By Andrew Zitcer (Drexel University) and Richardson Dilworth (Drexel University)
Grocery cooperatives dot the retail food landscape in cities across the United States. Most of these community-owned stores participate in an alternative food network that supports local farming, organic products and fair-trade goods. Many cooperatives are part of neighborhood commercial corridors. Those with a long tenure may be the most established, and largest, retailers on these corridors. These grocery cooperatives may play a crucial role in corridor governance, helping to convene other merchants to market the corridor, increasing visibility, sales, and corridor stability.
Though cooperative groceries date back to the Industrial Revolution (and cooperative business practices are even older), today’s stores were mainly founded in the 1960s and 1970s. These co-ops emerged from New Left activism and chafed against institutionalization – some even called themselves “food conspiracies” – but several hundred have successful adapted to the challenge of running a successful grocery business in the face of competition from national chains like Whole Foods, farmers markets and community supported agriculture. Retail food cooperatives today account for $2 billion in retail sales and employ more than 15,000 workers.
A number of factors influence the growth of the grocery cooperative market: the popularity of local and organic food; growing support in urban centers for local businesses as a reaction to corporate chain retail; and influx of population and wealth of the recent “back to the city” movement. Taking advantage of the momentum, co-ops have decided to expand their stores and grow their business. There has been a wave of co-op expansion around the country in the last decade, from the Wedge Community Co-op in Minneapolis, MN to the Brattleboro Food Co-op in Vermont. In addition, organizations like the Food Co-op Initiative (fci.coop) have worked to incubate new grocers to grow the cooperative economy.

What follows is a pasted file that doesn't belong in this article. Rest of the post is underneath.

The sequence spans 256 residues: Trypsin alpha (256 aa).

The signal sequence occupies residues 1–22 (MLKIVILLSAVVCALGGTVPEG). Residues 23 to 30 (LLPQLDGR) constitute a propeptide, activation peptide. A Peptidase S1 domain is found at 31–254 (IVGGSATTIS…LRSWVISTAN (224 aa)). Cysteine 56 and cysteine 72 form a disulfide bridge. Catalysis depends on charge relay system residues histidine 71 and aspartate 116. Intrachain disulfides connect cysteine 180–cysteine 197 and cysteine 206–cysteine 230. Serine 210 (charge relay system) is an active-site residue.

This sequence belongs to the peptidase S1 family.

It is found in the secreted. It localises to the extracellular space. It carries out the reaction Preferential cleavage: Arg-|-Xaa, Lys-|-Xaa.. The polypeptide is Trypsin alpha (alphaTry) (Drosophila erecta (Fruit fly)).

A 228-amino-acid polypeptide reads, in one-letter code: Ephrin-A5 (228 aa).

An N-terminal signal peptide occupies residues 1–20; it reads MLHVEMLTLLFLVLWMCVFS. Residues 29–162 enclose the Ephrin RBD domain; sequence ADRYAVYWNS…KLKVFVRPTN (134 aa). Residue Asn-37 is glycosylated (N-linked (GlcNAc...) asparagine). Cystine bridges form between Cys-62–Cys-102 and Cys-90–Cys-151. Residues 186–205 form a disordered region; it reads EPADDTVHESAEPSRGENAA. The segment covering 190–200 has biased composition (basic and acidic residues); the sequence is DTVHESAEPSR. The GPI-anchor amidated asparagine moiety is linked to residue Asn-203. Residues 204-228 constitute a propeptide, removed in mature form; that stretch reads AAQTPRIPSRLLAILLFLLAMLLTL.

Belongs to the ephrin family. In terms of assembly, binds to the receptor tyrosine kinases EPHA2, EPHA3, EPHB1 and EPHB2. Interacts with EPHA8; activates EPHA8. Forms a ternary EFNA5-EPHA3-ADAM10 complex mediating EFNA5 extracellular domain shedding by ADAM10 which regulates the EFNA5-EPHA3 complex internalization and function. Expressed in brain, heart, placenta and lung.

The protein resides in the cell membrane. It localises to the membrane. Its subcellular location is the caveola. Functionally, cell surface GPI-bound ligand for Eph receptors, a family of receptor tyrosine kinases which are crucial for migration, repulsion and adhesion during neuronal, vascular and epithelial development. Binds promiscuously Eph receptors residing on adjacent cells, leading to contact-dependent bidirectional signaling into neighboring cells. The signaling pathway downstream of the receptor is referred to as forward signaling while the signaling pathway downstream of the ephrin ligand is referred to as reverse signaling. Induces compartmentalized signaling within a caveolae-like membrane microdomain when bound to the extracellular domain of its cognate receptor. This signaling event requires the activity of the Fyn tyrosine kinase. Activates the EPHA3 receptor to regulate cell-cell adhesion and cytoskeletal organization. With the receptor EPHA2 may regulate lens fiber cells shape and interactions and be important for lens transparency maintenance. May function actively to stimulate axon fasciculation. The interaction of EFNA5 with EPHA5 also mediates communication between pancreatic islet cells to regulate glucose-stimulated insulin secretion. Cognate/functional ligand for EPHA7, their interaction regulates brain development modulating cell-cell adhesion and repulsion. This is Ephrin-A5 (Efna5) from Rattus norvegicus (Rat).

Weavers Way Co-op, in Philadelphia, PA, is an anchor tenant on its original retail corridor in the Mount Airy neighborhood since 1974, and it has recently expanded to serve other neighborhoods. Our study examines the relationship between Weavers Way and the commercial corridors on which it resides, contrasting its success catalyzing and co-managing the identity of Mount Airy Village with Weavers Way’s struggles to serve as an anchor in neighborhood commercial corridors to which it has expanded. We find that the particular political and economic circumstances surrounding each of Weavers Way’s locations influence the ability of the co-op to meaningfully participate in corridor governance. In addition, the co-op’s own ability to build a local constituency affects these relationships.
Our research is based on interviews and participant observation at Weavers Way Co-op from 2009 to 2016, as well as interviews with stakeholders on the neighborhood commercial corridors at each of Weavers Way’s locations. During these years, Weavers Way grew from a cooperative in which only co-op members could shop, with each member having to work at the store on a monthly basis; to a co-op completely open to the public without a work requirement. It also grew from one storefront in the Mount Airy neighborhood of Northwest Philadelphia to a second branch in the lower income neighborhood West Oak Lane (which only lasted 2009-2012) and a store in the higher income Chestnut Hill (open 2010 to present). Currently, Weavers Way is pursuing its first expansion to the Philadelphia suburbs, partnering with a local co-op organizing effort in Ambler, PA to replace a failed budget grocery. That project is still in development.